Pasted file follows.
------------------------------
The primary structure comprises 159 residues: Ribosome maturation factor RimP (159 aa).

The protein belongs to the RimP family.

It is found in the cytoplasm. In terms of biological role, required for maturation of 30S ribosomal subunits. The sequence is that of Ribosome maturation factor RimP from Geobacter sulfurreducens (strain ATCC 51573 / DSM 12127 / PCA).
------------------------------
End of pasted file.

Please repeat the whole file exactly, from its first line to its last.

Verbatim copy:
The primary structure comprises 159 residues: Ribosome maturation factor RimP (159 aa).

The protein belongs to the RimP family.

It is found in the cytoplasm. In terms of biological role, required for maturation of 30S ribosomal subunits. The sequence is that of Ribosome maturation factor RimP from Geobacter sulfurreducens (strain ATCC 51573 / DSM 12127 / PCA).